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I met the man who was instrumental in finding the plane.  He wanted it for the engines only.  This was 2011.IMG-20110507-00045.thumb.jpg.9b0cfe4fa5f

Here is the article he had about it at the Osh Kosh museum.IMG-20110507-00053.thumb.jpg.e6d447ce6dd

One of the "continuation cars they were building.  Original drive train and the rest built from original plans.  Cars he made were considered "Real Bugattis" and allowed to be shown in concourse events such as Pebble Beach They were also allowed to run as vintage cars at the Monterrey Races

IMG-20110507-00056.thumb.jpg.deeefedfd3d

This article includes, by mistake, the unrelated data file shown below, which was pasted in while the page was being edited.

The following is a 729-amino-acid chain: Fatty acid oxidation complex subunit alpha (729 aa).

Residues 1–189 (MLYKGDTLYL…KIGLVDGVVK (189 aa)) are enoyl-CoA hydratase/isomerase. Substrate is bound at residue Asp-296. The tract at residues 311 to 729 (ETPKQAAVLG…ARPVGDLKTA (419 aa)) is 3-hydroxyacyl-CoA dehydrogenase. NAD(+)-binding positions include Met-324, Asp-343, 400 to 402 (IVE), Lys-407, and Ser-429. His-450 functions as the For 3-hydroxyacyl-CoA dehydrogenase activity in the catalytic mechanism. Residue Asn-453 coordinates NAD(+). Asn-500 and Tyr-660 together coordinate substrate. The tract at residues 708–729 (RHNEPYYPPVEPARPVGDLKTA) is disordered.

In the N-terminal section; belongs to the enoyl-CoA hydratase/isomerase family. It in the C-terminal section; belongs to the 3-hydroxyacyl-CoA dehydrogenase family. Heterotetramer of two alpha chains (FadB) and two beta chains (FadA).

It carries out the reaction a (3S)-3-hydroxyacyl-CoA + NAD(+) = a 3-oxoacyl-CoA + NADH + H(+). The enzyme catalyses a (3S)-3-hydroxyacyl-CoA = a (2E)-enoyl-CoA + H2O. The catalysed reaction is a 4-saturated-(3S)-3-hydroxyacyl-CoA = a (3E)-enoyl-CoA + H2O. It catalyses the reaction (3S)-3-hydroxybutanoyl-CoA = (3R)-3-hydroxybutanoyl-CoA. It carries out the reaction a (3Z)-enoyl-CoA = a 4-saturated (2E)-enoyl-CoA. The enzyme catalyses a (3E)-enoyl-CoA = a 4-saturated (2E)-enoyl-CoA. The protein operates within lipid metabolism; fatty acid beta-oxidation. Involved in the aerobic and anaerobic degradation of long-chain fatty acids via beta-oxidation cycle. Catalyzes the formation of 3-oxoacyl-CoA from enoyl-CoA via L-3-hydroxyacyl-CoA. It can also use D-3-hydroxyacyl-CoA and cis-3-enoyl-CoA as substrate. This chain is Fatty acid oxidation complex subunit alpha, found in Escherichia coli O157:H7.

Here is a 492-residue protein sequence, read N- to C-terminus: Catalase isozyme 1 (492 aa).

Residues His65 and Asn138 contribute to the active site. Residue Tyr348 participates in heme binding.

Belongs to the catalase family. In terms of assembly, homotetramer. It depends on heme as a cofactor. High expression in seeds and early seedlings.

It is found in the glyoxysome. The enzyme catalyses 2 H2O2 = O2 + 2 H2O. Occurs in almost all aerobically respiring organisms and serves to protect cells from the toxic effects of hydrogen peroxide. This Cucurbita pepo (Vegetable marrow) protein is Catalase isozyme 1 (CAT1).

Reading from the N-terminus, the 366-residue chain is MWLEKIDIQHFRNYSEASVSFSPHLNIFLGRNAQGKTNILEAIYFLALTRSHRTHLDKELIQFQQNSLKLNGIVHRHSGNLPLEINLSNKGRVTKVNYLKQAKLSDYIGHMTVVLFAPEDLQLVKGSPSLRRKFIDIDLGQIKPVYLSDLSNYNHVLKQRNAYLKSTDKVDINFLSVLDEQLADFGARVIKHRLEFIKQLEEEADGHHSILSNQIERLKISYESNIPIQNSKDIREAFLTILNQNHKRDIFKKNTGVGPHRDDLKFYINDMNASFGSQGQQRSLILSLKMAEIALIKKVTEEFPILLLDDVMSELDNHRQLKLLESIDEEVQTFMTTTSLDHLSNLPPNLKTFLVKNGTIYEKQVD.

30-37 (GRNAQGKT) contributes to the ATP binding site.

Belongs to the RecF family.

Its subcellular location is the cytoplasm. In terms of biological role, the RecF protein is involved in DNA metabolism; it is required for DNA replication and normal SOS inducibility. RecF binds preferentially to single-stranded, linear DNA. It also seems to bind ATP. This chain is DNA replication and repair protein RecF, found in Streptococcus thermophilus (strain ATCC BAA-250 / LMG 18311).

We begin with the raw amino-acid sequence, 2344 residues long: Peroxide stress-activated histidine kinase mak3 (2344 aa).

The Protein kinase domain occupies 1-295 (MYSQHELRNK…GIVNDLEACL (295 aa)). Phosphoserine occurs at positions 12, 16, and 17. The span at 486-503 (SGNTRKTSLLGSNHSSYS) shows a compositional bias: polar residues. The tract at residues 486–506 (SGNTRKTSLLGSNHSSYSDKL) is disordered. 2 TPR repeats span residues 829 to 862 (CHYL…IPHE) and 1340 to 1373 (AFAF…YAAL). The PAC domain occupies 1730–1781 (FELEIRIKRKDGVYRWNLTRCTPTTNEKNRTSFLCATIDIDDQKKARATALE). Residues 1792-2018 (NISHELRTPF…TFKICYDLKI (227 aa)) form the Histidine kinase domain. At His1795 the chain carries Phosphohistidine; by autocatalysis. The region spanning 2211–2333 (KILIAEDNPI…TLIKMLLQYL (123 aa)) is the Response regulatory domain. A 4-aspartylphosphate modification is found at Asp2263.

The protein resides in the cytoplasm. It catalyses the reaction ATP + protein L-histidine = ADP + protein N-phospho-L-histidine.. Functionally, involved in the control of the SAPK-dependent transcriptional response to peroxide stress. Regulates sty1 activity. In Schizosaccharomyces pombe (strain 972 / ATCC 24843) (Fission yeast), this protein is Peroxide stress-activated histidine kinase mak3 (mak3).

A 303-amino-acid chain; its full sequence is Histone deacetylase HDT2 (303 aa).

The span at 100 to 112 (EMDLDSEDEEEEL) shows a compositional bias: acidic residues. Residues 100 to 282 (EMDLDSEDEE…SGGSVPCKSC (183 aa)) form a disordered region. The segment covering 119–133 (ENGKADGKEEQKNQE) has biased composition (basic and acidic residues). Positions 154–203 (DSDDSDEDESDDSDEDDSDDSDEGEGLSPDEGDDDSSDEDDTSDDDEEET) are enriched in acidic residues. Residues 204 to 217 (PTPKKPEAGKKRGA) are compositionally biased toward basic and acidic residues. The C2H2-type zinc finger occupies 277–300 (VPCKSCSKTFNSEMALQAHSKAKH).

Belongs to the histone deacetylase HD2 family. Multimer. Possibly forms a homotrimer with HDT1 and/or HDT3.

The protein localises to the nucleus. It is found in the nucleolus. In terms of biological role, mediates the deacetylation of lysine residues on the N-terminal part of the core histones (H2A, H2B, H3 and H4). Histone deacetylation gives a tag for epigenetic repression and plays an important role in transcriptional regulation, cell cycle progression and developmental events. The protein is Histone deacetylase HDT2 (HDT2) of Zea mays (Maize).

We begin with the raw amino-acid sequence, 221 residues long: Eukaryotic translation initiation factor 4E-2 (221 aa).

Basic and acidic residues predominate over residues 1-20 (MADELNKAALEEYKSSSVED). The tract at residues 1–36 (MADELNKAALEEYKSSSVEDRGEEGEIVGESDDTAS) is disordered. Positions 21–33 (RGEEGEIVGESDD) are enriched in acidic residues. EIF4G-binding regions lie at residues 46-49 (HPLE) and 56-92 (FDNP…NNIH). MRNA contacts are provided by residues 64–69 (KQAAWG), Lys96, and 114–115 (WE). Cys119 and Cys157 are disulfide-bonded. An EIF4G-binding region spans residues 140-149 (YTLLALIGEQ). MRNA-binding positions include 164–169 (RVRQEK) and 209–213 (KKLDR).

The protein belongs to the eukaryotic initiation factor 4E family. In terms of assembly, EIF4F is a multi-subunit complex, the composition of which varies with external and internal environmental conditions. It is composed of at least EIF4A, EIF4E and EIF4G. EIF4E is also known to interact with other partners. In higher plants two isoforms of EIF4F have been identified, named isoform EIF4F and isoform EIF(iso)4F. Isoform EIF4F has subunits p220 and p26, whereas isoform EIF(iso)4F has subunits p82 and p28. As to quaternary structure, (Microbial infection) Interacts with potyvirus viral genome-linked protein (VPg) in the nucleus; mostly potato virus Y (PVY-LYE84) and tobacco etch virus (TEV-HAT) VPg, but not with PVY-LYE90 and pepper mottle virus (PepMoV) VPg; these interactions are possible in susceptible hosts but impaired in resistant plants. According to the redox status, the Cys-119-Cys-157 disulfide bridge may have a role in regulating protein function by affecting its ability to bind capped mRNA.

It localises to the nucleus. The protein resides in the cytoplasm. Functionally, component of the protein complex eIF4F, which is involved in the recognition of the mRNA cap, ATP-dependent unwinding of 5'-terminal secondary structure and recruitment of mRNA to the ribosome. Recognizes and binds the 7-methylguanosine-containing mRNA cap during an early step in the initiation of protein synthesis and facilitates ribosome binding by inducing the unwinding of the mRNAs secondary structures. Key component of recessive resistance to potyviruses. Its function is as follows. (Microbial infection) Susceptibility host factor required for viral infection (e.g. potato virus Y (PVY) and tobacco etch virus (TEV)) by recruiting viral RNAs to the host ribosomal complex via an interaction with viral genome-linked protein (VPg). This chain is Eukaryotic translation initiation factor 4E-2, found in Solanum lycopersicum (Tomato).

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Great tips Pete. I just learned a new trick, that being the heat to release the super glue.  I've used acetone to remove it but I'm going to be in need of this method for a particular reason.  THANKS!!  I was not as knowledgeable about the various grades of aluminum beyond the standard 6061, I've tried others and stumbled across the 7075 for the Donovan. I used it to make some pieces and everything you mention about it is true.  I bought more.  :)   What scale are the engines Pete?   Lastly, I want to acknowledge the beautiful soldering job you did on the coolant pipe and the fact you heated and stretched the individual pieces to replicate the part.  That type of detail goes unnoticed all too often.  Now get back to work.  cheers